Medical payments to others coverage pays for medical bills for your guests if they’re injured while at your home — regardless of who’s at fault. Typical home insurance policies come with $5,000 in coverage, though you might be able to increase it to $10,000 or even $25,000 depending on the company.
You might want to increase your medical payments to others coverage limits if you have a pool, trampoline, or a dog that puts your guests at greater risk of getting hurt in an accident.
Additional living expenses (ALE) — also called loss of use coverage — is the part of home insurance that pays for you to live somewhere else if your home is being repaired or rebuilt after a covered disaster. It can help pay for things like:
A standard home insurance policy sets ALE coverage at 20% of your dwelling coverage, but some insurers will let you choose higher coverage limits for an additional cost. If your home is located in an area that’s prone to natural disasters, it may be worth it.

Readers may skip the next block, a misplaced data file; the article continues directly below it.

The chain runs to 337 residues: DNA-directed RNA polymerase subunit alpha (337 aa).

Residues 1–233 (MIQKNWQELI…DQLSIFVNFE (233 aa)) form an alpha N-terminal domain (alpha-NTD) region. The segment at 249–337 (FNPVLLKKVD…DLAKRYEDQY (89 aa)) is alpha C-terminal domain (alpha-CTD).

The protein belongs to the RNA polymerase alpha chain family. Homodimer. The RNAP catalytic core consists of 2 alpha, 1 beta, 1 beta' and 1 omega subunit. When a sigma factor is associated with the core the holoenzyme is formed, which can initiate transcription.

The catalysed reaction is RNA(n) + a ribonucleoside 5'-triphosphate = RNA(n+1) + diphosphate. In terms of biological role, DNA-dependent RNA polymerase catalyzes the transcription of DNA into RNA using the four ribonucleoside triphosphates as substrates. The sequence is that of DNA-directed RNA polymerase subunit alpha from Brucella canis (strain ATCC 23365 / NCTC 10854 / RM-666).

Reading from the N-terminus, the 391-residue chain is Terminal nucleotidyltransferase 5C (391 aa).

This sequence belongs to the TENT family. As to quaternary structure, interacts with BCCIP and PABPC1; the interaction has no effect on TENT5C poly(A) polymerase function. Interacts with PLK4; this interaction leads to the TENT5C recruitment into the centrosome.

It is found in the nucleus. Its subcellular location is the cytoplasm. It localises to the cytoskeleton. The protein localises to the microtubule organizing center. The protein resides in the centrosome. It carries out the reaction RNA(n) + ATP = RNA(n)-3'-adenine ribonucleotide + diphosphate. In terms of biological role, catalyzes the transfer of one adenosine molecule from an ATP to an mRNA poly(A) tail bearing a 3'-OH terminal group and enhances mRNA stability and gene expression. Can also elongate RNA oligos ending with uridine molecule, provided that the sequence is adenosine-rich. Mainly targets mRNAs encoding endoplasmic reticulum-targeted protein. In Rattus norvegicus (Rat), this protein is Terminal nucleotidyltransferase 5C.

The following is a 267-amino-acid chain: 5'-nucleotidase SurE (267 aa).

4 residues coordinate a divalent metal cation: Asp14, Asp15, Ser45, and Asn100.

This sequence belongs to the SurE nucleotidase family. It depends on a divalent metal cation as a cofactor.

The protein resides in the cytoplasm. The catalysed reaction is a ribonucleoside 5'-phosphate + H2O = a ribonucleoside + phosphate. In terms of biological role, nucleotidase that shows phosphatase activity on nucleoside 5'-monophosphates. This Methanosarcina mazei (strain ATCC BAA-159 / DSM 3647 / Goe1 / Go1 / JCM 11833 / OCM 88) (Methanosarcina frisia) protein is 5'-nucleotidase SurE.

You can calculate how much ALE coverage you need by adding up how much you spend on living expenses like food, rent, and gas in a typical month.
Homeowners insurance doesn’t cover everything — you may need to add additional coverages to your policy or purchase separate standalone policies to ensure you’re fully protected. These might include:
While homeowners insurance covers certain types of water damage — like a burst pipe — it doesn’t cover flood damage. If you live in an area that’s at high risk for flooding, you should consider purchasing a standalone flood insurance policy. Homeowners who live in flood zones may also be required by their mortgage lender to have a flood insurance policy in addition to their regular home insurance.
Your standard home insurance policy also won’t cover earthquake damage. You may be able to add an earthquake endorsement to your current homeowners insurance policy. Otherwise, you might want to consider purchasing a standalone earthquake insurance policy — something that might be wise if you live in an area of California where earthquakes are common.
Damage from water that backs up through your drains or overflows from a sump pump isn’t typically covered by a regular homeowners insurance policy. If you want protection from this type of water damage, you can add water backup coverage as an endorsement to your policy.